British • informal
- Avoid work or a duty by staying away or leaving early; shirk: I skived off school [with object]: she used to skive lessonsMore example sentences
- If I hadn't skived off work early to go see, I'd have been angry at the waste of my time.
- You think I skived off without blogging anything today, right?
- I had said to myself that I would go to the gym after Dame G and Dr Sir T but I skived off and watched News 24 instead.
noun[in singular] Back to top
- 1An instance of avoiding work or a duty.More example sentences
- ‘I decided to give blood because it was a good skive out of the railway and after you'd donated you got your free tea and biscuits,’ he said.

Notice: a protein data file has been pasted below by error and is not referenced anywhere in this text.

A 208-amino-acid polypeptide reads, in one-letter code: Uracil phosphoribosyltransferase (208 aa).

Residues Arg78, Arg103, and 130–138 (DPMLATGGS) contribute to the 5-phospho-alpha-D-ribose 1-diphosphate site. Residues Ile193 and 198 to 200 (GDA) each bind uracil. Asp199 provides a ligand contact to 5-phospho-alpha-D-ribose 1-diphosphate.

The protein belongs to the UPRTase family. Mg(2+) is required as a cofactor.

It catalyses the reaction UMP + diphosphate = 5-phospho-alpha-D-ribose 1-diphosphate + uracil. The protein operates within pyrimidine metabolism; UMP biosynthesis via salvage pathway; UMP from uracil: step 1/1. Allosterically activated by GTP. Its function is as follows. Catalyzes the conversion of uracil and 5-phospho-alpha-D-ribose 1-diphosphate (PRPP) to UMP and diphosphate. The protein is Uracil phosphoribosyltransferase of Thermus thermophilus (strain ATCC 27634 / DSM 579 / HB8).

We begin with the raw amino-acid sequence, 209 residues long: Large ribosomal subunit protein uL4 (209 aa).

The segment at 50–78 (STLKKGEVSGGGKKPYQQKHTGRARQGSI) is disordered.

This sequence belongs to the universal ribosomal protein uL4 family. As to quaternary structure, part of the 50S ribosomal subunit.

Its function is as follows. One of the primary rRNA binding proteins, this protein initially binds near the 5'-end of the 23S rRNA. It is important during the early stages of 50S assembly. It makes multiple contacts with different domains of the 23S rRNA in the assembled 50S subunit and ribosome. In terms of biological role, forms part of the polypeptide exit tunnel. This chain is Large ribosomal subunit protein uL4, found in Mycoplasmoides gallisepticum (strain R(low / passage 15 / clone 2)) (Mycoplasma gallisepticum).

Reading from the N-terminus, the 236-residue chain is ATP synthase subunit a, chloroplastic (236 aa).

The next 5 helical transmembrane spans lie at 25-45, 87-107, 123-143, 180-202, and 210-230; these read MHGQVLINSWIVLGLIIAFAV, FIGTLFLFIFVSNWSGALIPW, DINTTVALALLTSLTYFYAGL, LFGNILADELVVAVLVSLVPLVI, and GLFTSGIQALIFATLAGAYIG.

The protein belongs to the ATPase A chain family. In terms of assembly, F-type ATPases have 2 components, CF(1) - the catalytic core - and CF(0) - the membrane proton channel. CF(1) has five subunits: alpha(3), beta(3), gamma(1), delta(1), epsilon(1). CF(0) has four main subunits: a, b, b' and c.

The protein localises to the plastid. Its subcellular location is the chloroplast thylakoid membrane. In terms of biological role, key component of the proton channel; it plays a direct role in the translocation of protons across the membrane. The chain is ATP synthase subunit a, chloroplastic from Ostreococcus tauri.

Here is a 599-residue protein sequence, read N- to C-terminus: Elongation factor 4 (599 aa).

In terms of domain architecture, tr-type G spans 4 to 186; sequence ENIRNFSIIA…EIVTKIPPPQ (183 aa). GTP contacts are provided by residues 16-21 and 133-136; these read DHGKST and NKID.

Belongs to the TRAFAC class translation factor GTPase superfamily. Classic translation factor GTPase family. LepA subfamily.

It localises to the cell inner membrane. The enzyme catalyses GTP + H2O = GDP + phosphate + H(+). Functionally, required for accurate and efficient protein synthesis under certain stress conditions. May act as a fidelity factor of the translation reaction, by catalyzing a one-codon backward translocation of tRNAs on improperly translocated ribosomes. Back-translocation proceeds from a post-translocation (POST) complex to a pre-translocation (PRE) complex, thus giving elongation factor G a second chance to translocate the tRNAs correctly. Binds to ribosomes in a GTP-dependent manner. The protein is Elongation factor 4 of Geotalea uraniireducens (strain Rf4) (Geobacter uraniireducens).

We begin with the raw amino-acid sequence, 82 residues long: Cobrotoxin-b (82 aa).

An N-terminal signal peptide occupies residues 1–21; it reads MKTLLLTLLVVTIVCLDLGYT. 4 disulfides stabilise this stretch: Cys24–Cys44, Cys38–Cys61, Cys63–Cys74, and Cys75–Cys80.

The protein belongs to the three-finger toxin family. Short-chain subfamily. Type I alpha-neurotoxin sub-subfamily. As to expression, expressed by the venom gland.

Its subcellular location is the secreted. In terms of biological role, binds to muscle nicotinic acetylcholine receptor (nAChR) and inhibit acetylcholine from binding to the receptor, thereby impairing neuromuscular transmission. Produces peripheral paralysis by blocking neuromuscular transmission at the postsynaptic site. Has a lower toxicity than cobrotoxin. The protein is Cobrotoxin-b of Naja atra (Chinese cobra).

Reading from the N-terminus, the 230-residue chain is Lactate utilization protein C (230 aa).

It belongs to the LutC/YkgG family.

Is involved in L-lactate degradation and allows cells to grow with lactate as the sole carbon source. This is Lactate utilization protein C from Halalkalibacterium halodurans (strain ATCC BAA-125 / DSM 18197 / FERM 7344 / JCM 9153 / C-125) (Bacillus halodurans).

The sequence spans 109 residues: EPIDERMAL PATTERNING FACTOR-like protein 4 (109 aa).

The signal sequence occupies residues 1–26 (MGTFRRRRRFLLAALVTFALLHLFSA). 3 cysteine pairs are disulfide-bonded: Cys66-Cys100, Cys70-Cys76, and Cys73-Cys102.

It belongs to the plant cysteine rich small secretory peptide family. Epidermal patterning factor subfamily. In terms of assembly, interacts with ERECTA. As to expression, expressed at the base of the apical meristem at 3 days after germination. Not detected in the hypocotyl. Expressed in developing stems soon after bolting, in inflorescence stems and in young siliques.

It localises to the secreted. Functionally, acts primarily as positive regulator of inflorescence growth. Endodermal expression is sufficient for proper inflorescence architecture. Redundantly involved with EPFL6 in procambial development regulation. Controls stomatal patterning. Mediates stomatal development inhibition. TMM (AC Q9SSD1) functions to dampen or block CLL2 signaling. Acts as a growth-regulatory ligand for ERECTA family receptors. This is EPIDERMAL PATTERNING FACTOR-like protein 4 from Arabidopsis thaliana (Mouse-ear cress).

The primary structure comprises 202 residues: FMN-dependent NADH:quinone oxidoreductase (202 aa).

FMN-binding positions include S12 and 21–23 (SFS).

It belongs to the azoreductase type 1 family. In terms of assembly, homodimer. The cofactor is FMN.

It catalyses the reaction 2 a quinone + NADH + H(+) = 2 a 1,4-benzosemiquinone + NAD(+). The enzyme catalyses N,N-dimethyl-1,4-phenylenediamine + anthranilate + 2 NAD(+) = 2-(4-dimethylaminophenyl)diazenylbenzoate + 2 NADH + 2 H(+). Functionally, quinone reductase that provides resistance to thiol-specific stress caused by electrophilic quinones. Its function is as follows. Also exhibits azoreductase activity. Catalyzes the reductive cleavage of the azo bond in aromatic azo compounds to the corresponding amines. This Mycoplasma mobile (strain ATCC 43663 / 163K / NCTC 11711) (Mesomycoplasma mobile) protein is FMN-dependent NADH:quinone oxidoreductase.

- The vast majority of the truants would readily acknowledge in the aftermath that they were only out for a skive following a wind-up on the web.
- Yes, notwithstanding all of the above, I do love the odd skive on my tod.
- 1.1An easy option.More example sentences
- Tuesday and yesterday were a bit brighter and we did have a bit of a skive on Tuesday.
- The checkout girl had thought it was a good skive, especially as her break was almost due.
- More example sentences
- Slackers and skivers everywhere should be grateful I'm not in charge.
- There may have been some skivers, although not many.
- A poll of organisers found that 80 per cent think there are too many skivers and people who should be delegates are staying away.
early 20th century: perhaps from French esquiver 'slink away'.
verb[with object] • technical
- Pare (the edge of a piece of leather or other material) so as to reduce its thickness.More example sentences
- Bitspower's skiving technique seems a great way to remove the thermal junction between base and fins.
early 19th century: from Old Norse skífa; related to shive.